G was visibly upset. It utterly destroyed the mood. Madonna followed it with a segment dominated by death and graveyards. Her new material fell flat, and there were too few of the older big hits.

At one point she shouted out from the stage, "let me hear you New York! Is this what 40,000 people sound like?" Well, no, it isn't. There was no electricity in the air. People stayed firmly in their seats, apart from the few big hits like Cherish or Vogue, where they rose and swayed a bit, willing themselves to want to dance and enjoy themselves. The spirit never took flight, though.

If it was supposed to be art, it's in its baroque, decadent phase. There's no new ideas. She still obsessively tweaks the Catholic Church, and thinks the gay agenda has something to do with free speech. I'm all for tweaking powerful institutions. But free expression isn't under threat for gays or liberals when most of the mainstream media and Hollywood is firmly committed to their agenda. They are the powerful establishment institutions. The hypocrisy was breathtaking, as she complained about her self-expression to a packed Yankee Stadium.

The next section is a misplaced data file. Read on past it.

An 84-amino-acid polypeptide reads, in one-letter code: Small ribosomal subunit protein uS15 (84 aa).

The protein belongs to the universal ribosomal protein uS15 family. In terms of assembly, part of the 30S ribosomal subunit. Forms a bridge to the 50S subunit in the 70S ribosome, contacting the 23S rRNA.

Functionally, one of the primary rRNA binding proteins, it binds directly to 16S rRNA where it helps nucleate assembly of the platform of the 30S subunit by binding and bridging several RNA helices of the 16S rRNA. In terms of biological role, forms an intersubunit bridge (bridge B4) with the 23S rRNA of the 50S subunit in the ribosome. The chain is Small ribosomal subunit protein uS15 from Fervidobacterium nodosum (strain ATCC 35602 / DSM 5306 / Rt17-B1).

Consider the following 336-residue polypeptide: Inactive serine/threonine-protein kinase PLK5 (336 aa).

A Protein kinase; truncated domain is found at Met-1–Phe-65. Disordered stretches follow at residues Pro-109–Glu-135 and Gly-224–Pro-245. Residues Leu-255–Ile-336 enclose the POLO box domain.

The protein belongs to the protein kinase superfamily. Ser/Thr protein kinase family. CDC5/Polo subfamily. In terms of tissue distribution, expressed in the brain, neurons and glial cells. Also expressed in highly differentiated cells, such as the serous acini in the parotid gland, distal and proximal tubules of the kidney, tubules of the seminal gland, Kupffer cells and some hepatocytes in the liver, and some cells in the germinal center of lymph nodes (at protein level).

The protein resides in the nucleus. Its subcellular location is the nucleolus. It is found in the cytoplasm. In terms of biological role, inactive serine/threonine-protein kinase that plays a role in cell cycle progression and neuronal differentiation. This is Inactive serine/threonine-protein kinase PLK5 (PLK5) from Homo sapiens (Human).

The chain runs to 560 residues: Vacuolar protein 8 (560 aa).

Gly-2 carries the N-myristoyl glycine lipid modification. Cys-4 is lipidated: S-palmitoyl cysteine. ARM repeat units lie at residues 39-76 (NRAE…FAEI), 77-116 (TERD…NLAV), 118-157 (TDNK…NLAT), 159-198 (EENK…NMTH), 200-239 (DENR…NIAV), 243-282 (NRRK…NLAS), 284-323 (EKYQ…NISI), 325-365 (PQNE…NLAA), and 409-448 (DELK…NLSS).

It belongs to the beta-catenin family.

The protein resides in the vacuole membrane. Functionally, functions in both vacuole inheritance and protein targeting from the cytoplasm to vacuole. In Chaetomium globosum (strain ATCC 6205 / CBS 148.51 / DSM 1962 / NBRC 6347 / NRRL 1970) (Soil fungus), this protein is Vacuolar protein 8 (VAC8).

Instead, I was thinking of the 12-year old Christian girl who is under threat of execution for blasphemy against Islam in Pakistan. Much of her community was so frightened they fled into the surrounding forest. Madonna offered a baffling backdrop of an Indian train in one long segment. She's a trainspotter but can't spot the real political problems.

Coptic Christians in Egypt are under threat from the mob, now the Muslim Brotherhood is in power. Christians are being killed in Nigeria.

These are not fashionable victims for Madonna. I've just grown tired of that.

She's done it for years, of course, and I'm not Catholic. But she's behaving like a stalker on this. She actually benefits from the tolerance of Catholics and others who let her mock their symbols. If one of them dared to mock gay martyrs or causes, she'd be the first to shriek "bigot" if her taboos were violated, and want them jailed. It would be like the Salem witch trials.